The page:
7) There is a continuing need to foster and grow the current and the next generation of fire managers. Will these people come from existing forestry and natural resource management curricula or elsewhere? How do we record, learn from, and act on the varied approaches we’ve brought to our development of fire managers? To what degree can we utilize urban fire staffs and emergency service volunteers? How can we utilize the skills of indigenous people and agricultural traditions in the future?

Response: Fire management needs to be seen as a skillset that draws more broadly than from just the traditional forestry and natural resource management sectors. The management of wildfire requires a range of other complementary skills in community engagement, economics and policy, and infrastructure planning and others.

Response: Fatigue, PTSD, depression and mental health issues are increasingly being seen among our wildfire community and first responders. As fires get bigger, severity worse and seasons longer, the challenge and sense of efficacy in the fire community is diminished. Better coping mechanisms and setting expectations more realistically, given how fire is changing could help. We need more holistic treatment of individuals and the community who invest in these careers to ensure their long term well-being.

8) Land and fire managers have multiple accountabilities and responsibilities for the lands they are managing. What are the experiences in your jurisdiction / organization / geographical area?

Response: This leads to internal workload pressures or shifting organizational focus. The issues occur during protracted fire season when resources (both physical and financial) are diverted from land management into fire management, but also during “quiet” years when resource flow in the opposite direction. That flow creates tensions between those parts of organizations.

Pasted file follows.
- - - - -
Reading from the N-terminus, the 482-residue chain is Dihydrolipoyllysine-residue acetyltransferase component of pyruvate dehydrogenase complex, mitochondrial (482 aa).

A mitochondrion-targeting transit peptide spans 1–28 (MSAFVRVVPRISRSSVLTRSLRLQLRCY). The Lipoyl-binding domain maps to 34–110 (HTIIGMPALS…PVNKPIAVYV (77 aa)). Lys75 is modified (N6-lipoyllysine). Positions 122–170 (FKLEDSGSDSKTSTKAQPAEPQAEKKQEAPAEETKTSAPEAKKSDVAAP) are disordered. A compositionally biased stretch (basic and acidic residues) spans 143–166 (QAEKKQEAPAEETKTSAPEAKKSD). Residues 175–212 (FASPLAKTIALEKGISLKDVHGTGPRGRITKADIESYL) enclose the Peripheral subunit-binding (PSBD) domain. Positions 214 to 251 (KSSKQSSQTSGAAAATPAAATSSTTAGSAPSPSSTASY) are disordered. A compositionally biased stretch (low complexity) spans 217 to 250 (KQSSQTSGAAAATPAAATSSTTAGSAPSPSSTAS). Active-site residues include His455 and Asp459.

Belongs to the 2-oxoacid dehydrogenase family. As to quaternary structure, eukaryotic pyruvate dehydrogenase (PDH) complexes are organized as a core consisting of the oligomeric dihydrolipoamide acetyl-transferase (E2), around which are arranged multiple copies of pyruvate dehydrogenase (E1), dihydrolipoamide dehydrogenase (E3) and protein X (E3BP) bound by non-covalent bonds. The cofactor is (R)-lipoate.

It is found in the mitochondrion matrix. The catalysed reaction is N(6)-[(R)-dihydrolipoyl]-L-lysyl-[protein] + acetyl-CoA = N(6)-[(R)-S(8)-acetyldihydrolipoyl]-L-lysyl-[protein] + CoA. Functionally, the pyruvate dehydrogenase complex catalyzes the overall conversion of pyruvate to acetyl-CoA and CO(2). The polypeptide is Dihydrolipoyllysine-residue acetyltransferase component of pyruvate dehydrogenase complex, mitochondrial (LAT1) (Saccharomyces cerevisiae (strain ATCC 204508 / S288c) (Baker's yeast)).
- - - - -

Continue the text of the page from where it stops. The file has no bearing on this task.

Response: Fire managers in Australia, the United States and in many fire management jurisdictions their responsibilities are not just land managers. Increasingly, they have become emergency managers, covering many hazards such as bushfires, structural fires, HAZMAT, Technical rescue and so on. Landscape managers are increasingly involved in prevention and mitigation, and recovery activities as well as response and consequence management.

As members of those organizations cover all the above, it means that organizations from a capability point of view have to cover risks associated with all hazards they are responsible for and develop their agency capability so. As financial resources are always limited, this creates continuous shifting of priorities and refocusing for organizations based on organizational priorities, stakeholder views including governments and communities or through reviews and formal inquiries.


For background and more information

“The Future of Wildland Fire Management.Advance Briefing Report.” For the Quadrennial Fire Review Working Panels. The Brookings Institution January 15, 2008. https://www.nifc.gov/PUBLICATIONS/QFR/QFRResearchAdvanceBriefingReport.pdf

Stein, S.M.; Menakis, J.; Carr, M.A.; Comas, S.J.; Stewart, S.I.; Cleveland, H.; Bramwell, L.; Radeloff, V.C. 2013. ”Wildfire, wildlands, and people: understanding and preparing for wildfire in the wildland-urban interface—a Forests on the Edge report.” Gen. Tech. Rep. RMRS-GTR-299. Fort Collins, CO. U.S. Department of Agriculture, Forest Service, Rocky Mountain Research Station. https://www.fs.fed.us/openspace/fote/reports/GTR-299.pdf.

[An example of strategic planning in process.] “Planning for better bushfire management.Help us shape bushfire management strategies in your area.” Engage Victoria. https://engage.vic.gov.au/bushfire-planning.

Tom Zimmerman. “President’s Desk: Improving Wildland Fire Management Strategies.”Wildfire Magazine. February 2016. https://www.iawfonline.org/article/improving-wildland-fire-management-strategies/.